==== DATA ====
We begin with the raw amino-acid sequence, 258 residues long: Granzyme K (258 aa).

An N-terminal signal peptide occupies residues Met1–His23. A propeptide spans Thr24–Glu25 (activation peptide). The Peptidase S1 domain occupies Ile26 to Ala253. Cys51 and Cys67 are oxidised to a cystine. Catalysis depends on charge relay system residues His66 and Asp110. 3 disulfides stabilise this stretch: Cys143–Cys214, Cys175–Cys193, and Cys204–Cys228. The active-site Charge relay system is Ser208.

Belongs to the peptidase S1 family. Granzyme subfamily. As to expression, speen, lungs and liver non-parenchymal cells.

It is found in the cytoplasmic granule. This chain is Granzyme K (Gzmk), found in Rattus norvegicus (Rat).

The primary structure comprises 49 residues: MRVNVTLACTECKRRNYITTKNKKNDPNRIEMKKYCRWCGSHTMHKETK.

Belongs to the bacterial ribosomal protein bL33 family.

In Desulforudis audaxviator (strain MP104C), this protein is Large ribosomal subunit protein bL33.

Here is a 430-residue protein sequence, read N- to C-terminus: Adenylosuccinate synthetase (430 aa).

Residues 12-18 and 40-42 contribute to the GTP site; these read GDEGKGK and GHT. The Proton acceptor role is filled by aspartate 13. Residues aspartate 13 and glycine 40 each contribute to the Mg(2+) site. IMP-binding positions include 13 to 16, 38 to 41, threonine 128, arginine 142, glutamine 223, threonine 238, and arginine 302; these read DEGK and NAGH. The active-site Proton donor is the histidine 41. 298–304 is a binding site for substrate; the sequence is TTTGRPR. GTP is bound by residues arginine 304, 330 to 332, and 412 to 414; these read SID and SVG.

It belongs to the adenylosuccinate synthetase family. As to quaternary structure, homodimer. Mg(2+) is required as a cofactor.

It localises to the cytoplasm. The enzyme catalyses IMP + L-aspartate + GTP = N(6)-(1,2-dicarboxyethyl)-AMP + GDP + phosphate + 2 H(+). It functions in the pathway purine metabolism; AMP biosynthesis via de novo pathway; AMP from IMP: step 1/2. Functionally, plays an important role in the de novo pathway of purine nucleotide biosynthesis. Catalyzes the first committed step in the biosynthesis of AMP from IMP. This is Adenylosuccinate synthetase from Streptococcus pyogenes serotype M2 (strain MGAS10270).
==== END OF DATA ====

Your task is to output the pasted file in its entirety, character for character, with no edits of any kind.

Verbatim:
We begin with the raw amino-acid sequence, 258 residues long: Granzyme K (258 aa).

An N-terminal signal peptide occupies residues Met1–His23. A propeptide spans Thr24–Glu25 (activation peptide). The Peptidase S1 domain occupies Ile26 to Ala253. Cys51 and Cys67 are oxidised to a cystine. Catalysis depends on charge relay system residues His66 and Asp110. 3 disulfides stabilise this stretch: Cys143–Cys214, Cys175–Cys193, and Cys204–Cys228. The active-site Charge relay system is Ser208.

Belongs to the peptidase S1 family. Granzyme subfamily. As to expression, speen, lungs and liver non-parenchymal cells.

It is found in the cytoplasmic granule. This chain is Granzyme K (Gzmk), found in Rattus norvegicus (Rat).

The primary structure comprises 49 residues: MRVNVTLACTECKRRNYITTKNKKNDPNRIEMKKYCRWCGSHTMHKETK.

Belongs to the bacterial ribosomal protein bL33 family.

In Desulforudis audaxviator (strain MP104C), this protein is Large ribosomal subunit protein bL33.

Here is a 430-residue protein sequence, read N- to C-terminus: Adenylosuccinate synthetase (430 aa).

Residues 12-18 and 40-42 contribute to the GTP site; these read GDEGKGK and GHT. The Proton acceptor role is filled by aspartate 13. Residues aspartate 13 and glycine 40 each contribute to the Mg(2+) site. IMP-binding positions include 13 to 16, 38 to 41, threonine 128, arginine 142, glutamine 223, threonine 238, and arginine 302; these read DEGK and NAGH. The active-site Proton donor is the histidine 41. 298–304 is a binding site for substrate; the sequence is TTTGRPR. GTP is bound by residues arginine 304, 330 to 332, and 412 to 414; these read SID and SVG.

It belongs to the adenylosuccinate synthetase family. As to quaternary structure, homodimer. Mg(2+) is required as a cofactor.

It localises to the cytoplasm. The enzyme catalyses IMP + L-aspartate + GTP = N(6)-(1,2-dicarboxyethyl)-AMP + GDP + phosphate + 2 H(+). It functions in the pathway purine metabolism; AMP biosynthesis via de novo pathway; AMP from IMP: step 1/2. Functionally, plays an important role in the de novo pathway of purine nucleotide biosynthesis. Catalyzes the first committed step in the biosynthesis of AMP from IMP. This is Adenylosuccinate synthetase from Streptococcus pyogenes serotype M2 (strain MGAS10270).